'It's a trying thing waiting supper for lovers,' said Mr.
Grimwig, waking up, and pulling his pocket-handkerchief from over his head.
Truth to tell, the supper had been waiting a most unreasonable time. Neither Mrs. Maylie, nor Harry, nor Rose (who all came in together), could offer a word in extenuation.
'I had serious thoughts of eating my head to-night,' said Mr.
Grimwig, 'for I began to think I should get nothing else. I'll take the liberty, if you'll allow me, of saluting the bride that is to be.'
Mr. Grimwig lost no time in carrying this notice into effect upon the blushing girl; and the example, being contagious, was followed both by the doctor and Mr. Brownlow: some people affirm that Harry Maylie had been observed to set it, originally, in a dark room adjoining; but the best authorities consider this downright scandal: he being young and a clergyman.
'Oliver, my child,' said Mrs. Maylie, 'where have you been, and why do you look so sad? There are tears stealing down your face at this moment. What is the matter?'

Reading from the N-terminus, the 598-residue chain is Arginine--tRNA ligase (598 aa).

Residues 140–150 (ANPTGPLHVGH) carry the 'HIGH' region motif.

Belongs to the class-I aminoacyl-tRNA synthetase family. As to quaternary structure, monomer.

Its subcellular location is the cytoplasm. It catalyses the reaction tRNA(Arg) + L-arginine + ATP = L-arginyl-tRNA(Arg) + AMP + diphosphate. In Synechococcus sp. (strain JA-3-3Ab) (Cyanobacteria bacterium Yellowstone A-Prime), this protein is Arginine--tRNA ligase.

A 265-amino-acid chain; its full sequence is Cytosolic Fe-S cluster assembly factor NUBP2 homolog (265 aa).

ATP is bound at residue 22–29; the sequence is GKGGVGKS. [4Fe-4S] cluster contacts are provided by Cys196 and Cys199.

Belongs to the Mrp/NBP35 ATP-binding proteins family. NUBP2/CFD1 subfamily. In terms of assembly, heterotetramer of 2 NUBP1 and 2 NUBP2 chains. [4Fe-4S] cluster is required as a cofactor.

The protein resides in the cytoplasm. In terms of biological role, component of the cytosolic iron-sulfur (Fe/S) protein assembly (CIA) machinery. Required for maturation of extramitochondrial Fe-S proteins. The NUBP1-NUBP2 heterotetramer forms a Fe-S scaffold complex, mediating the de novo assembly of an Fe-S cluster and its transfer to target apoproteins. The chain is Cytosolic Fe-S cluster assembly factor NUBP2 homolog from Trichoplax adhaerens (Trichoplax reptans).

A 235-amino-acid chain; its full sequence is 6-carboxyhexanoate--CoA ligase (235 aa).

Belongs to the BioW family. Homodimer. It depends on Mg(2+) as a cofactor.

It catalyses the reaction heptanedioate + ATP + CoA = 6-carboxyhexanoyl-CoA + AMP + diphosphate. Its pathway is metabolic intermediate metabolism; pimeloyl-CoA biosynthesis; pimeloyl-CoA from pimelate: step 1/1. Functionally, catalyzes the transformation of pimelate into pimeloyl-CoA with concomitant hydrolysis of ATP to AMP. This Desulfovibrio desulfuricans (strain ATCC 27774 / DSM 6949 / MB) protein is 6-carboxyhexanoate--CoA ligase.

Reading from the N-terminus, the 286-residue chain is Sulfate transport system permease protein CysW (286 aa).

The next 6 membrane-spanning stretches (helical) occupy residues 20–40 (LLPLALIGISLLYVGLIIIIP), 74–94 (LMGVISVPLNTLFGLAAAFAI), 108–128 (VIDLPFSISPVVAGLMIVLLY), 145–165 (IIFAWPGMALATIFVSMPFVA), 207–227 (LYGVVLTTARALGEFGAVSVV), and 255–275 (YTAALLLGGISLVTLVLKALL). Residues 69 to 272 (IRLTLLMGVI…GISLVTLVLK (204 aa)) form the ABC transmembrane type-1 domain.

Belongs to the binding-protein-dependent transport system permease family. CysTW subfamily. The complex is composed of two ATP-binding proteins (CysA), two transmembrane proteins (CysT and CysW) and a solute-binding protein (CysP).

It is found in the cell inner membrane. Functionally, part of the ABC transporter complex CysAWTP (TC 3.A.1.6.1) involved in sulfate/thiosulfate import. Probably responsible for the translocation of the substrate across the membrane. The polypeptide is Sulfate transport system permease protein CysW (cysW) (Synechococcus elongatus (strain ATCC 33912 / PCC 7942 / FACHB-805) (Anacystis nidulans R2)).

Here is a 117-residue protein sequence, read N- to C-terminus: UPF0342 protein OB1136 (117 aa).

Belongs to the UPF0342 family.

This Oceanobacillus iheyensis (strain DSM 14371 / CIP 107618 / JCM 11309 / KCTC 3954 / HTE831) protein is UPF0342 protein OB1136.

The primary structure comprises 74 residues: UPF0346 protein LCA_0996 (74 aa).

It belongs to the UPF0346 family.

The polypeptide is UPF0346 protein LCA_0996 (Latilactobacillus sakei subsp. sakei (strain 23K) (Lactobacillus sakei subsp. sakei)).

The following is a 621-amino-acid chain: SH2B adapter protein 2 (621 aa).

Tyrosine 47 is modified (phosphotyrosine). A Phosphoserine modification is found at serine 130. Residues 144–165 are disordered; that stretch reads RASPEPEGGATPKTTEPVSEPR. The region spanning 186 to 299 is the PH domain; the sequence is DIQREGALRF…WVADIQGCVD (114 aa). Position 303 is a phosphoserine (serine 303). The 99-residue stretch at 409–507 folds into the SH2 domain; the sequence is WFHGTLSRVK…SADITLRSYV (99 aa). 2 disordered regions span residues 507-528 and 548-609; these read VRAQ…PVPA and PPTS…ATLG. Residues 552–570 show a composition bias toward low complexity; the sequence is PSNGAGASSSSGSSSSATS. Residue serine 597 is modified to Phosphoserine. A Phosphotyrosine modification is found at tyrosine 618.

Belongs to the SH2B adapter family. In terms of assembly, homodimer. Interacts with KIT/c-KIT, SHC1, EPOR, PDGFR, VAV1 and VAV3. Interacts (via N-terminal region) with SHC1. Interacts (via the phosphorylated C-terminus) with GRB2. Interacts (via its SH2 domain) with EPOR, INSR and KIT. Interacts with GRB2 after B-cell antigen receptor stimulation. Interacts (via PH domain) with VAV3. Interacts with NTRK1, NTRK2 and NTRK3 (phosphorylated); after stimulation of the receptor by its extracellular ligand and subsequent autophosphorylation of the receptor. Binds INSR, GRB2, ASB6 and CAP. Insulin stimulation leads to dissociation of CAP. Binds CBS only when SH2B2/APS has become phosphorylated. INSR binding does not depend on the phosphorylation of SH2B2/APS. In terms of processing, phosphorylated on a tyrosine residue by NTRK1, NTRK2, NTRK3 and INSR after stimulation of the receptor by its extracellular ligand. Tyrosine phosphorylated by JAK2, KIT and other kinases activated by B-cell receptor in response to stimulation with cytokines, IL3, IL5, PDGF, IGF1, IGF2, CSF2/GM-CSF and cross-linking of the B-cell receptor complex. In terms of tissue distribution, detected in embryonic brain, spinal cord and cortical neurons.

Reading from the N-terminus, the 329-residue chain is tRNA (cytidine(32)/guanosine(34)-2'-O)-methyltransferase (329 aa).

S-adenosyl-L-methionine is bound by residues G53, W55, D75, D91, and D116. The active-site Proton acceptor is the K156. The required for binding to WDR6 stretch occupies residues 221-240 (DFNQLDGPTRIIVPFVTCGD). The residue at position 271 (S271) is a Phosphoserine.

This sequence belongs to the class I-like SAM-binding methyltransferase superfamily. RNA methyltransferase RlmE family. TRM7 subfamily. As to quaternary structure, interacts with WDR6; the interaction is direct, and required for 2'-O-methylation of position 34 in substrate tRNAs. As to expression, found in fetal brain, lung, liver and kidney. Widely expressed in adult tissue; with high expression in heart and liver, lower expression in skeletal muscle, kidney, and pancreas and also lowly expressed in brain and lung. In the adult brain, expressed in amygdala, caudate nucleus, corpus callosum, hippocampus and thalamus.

It is a world of disappointment: often to the hopes we most cherish, and hopes that do our nature the greatest honour.
Poor Dick was dead!
FAGIN'S LAST NIGHT ALIVE
The court was paved, from floor to roof, with human faces.
Inquisitive and eager eyes peered from every inch of space. From the rail before the dock, away into the sharpest angle of the smallest corner in the galleries, all looks were fixed upon one man-Fagin. Before him and behind: above, below, on the right and on the left: he seemed to stand surrounded by a firmament, all bright with gleaming eyes.
He stood there, in all this glare of living light, with one hand resting on the wooden slab before him, the other held to his ear, and his head thrust forward to enable him to catch with greater distinctness every word that fell from the presiding judge, who was delivering his charge to the jury. At times, he turned his eyes sharply upon them to observe the effect of the slightest featherweight in his favour; and when the points against him were stated with terrible distinctness, looked towards his counsel, in mute appeal that he would, even then, urge something in his behalf. Beyond these manifestations of anxiety, he stirred not hand or foot. He had scarcely moved since the trial began; and now that the judge ceased to speak, he still remained in the same strained attitude of close attention, with his gaze bent on him, as though he listened still.